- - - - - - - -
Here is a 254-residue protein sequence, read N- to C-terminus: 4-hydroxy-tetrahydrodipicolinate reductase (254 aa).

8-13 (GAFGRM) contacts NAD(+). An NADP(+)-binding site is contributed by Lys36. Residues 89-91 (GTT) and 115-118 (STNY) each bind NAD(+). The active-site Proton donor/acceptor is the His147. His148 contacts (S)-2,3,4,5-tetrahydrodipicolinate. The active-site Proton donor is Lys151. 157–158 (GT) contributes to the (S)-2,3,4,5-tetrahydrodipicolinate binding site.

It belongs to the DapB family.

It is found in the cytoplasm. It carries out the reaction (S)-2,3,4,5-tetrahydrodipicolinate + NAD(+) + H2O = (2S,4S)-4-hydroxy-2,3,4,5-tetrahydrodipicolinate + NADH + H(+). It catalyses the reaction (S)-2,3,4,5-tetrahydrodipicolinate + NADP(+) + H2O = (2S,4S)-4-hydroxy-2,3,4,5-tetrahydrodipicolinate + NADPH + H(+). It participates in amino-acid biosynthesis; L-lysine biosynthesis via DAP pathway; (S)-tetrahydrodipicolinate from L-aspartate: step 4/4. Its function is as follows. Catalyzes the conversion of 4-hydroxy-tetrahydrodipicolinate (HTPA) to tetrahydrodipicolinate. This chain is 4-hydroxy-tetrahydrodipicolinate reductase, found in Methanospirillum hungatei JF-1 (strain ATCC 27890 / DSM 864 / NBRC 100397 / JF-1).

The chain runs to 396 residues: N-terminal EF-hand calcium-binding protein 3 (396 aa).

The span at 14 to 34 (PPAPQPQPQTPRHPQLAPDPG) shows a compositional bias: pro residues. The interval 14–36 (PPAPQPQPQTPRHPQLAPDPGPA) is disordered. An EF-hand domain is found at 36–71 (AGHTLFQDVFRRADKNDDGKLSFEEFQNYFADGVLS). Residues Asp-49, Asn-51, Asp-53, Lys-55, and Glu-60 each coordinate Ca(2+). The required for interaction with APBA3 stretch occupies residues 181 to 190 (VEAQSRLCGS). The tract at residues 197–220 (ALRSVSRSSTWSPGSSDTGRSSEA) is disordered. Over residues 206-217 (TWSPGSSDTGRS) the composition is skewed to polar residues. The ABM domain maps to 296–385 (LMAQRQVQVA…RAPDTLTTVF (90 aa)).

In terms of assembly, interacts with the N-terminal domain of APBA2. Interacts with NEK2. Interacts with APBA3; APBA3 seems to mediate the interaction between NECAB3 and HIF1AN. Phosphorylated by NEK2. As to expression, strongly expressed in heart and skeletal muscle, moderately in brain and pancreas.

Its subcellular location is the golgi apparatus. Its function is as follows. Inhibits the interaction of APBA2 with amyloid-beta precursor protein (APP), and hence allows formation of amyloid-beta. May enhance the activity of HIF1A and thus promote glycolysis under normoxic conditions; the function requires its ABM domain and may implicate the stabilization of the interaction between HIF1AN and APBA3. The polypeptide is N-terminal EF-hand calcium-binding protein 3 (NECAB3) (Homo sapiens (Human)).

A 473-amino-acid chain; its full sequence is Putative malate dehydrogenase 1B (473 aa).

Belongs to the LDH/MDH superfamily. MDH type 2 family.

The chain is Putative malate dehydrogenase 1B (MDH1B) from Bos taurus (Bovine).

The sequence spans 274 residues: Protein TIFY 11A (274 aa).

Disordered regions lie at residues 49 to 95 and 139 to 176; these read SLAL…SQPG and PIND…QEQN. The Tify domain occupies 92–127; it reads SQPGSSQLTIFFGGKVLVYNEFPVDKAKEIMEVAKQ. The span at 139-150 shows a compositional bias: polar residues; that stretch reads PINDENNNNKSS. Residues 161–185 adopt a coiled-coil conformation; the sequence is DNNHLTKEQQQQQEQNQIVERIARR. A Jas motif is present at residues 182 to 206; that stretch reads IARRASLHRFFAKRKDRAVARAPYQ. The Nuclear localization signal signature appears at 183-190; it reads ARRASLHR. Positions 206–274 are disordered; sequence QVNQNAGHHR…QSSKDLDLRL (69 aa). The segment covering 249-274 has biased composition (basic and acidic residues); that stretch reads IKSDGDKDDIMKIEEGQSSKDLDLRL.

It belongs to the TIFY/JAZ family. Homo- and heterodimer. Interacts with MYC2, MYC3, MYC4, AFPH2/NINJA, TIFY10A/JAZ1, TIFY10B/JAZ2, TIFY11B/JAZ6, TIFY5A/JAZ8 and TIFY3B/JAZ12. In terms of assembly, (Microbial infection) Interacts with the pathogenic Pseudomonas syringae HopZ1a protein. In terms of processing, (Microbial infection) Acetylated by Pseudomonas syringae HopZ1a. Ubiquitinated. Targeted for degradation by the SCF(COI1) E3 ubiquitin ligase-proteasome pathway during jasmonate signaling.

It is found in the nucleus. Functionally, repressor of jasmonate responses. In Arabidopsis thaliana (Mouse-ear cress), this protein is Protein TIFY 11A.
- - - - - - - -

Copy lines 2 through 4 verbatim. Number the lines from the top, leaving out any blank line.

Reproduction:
8-13 (GAFGRM) contacts NAD(+). An NADP(+)-binding site is contributed by Lys36. Residues 89-91 (GTT) and 115-118 (STNY) each bind NAD(+). The active-site Proton donor/acceptor is the His147. His148 contacts (S)-2,3,4,5-tetrahydrodipicolinate. The active-site Proton donor is Lys151. 157–158 (GT) contributes to the (S)-2,3,4,5-tetrahydrodipicolinate binding site.

It belongs to the DapB family.

It is found in the cytoplasm. It carries out the reaction (S)-2,3,4,5-tetrahydrodipicolinate + NAD(+) + H2O = (2S,4S)-4-hydroxy-2,3,4,5-tetrahydrodipicolinate + NADH + H(+). It catalyses the reaction (S)-2,3,4,5-tetrahydrodipicolinate + NADP(+) + H2O = (2S,4S)-4-hydroxy-2,3,4,5-tetrahydrodipicolinate + NADPH + H(+). It participates in amino-acid biosynthesis; L-lysine biosynthesis via DAP pathway; (S)-tetrahydrodipicolinate from L-aspartate: step 4/4. Its function is as follows. Catalyzes the conversion of 4-hydroxy-tetrahydrodipicolinate (HTPA) to tetrahydrodipicolinate. This chain is 4-hydroxy-tetrahydrodipicolinate reductase, found in Methanospirillum hungatei JF-1 (strain ATCC 27890 / DSM 864 / NBRC 100397 / JF-1).